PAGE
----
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Home arrow News arrow Local News arrow Forest raid yields lots of pot

Forest raid yields lots of pot

Members of the Army National Guard and Campaign Against Marijuana Planting unload a net filled with several hundred pounds of plants. (Amy Alonzo/Copyright 2003, The Union Democrat).
Members of the Army National Guard and Campaign Against Marijuana Planting unload a net filled with several hundred pounds of plants. (Amy Alonzo/Copyright 2003, The Union Democrat).

By AMY LINDBLOM

More than 8,000 4-foot-tall marijuana plants were uprooted from Stanislaus National Forest land east of Tuolumne yesterday and narcotics agents said another 12,000 were still to be pulled from the massive plantation.

The operation marked the kickoff of the 2003 pot eradication season for the statewide Campaign Against Marijuana Planting (CAMP) program.

As they did yesterday, today law enforcement officers from the Tuolumne County Sheriff's Office, Stanislaus National Forest, CAMP, U.S. Bureau of Land Management, California National Guard and the National Park Service continued removing the thousands of nearly mature plants from two other commercial plantations within 4 miles of yesterday's haul.

Sgt. Jim Mele, who heads the sheriff's department narcotics team, said the two-day operation is expected to yield 20,000 plants. Once pulled, the plants were netted, lifted out by a helicopter and were to be destroyed, thereby robbing the growers of $40 million. That's the pot's estimated street value, agents said.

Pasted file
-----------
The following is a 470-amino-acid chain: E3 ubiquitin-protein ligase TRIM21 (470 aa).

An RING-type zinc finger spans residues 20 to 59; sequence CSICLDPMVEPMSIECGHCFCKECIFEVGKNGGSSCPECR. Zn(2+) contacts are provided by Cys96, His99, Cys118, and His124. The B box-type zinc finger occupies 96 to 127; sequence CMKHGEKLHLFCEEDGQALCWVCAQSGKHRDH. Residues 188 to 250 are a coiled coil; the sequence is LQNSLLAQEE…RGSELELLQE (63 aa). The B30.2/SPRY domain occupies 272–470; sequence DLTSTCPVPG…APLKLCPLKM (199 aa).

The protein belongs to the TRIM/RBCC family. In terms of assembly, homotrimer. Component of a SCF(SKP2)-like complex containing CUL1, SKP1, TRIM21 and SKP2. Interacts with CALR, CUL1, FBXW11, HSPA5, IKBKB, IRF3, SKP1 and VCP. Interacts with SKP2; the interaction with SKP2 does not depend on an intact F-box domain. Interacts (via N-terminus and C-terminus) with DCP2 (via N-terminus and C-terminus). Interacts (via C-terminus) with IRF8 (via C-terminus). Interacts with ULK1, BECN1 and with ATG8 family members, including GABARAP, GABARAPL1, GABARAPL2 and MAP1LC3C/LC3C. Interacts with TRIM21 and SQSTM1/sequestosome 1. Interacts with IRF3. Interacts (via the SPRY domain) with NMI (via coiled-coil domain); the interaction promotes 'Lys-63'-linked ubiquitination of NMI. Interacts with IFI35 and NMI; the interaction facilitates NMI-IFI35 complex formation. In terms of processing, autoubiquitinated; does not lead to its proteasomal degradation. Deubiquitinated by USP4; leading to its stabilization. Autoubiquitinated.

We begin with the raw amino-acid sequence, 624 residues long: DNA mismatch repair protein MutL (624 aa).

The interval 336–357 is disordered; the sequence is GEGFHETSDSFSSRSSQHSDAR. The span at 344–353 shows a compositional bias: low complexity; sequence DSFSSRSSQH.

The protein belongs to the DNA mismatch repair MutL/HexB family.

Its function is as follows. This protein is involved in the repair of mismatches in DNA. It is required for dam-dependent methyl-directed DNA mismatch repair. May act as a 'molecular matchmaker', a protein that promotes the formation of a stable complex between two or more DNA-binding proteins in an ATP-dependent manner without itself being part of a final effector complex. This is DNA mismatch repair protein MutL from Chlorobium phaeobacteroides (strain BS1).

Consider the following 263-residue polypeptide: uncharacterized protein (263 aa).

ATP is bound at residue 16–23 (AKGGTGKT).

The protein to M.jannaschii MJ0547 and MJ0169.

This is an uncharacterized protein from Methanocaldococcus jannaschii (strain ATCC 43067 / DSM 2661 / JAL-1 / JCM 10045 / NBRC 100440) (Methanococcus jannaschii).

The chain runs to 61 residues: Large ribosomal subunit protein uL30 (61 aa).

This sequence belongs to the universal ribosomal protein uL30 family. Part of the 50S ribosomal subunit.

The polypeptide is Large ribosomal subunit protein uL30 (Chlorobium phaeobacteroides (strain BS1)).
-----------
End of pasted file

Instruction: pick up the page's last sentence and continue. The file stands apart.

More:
Tuolumne Narcotics Team members said they expect to raid and uproot several more marijuana gardens growing around the county in the next two months.

No arrests were made yesterday. But TNT officers and Forest Service law enforcement officers had previously seen two Hispanic men in the area, most likely there to tend the gardens for the summer, Mele said.

Early yesterday morning, a sheriff's department SWAT team and five other state and federal law enforcement officers raided the area in an effort to catch the gardeners.

However, sheriff's Lt. George Ruckman said the two men were gone and likely left before the latest rainstorms, because no footprints were found near the campsite, which was made up of a lean-to shelter, sleeping bags and cooking utensils. No weapons were found.

The 8,000 plants destroyed yesterday were found in three separate gardens that the agents dubbed the Basin Creek grow. Officers carrying 40-pound backpacks loaded with water and tools had to climb and hack their way in or be airlifted into steep terrain off Forest Service Road 2N07, off Cottonwood Road, about five miles outside Tuolumne.


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Mon, 24 Nov 2014 14:59:18 -0800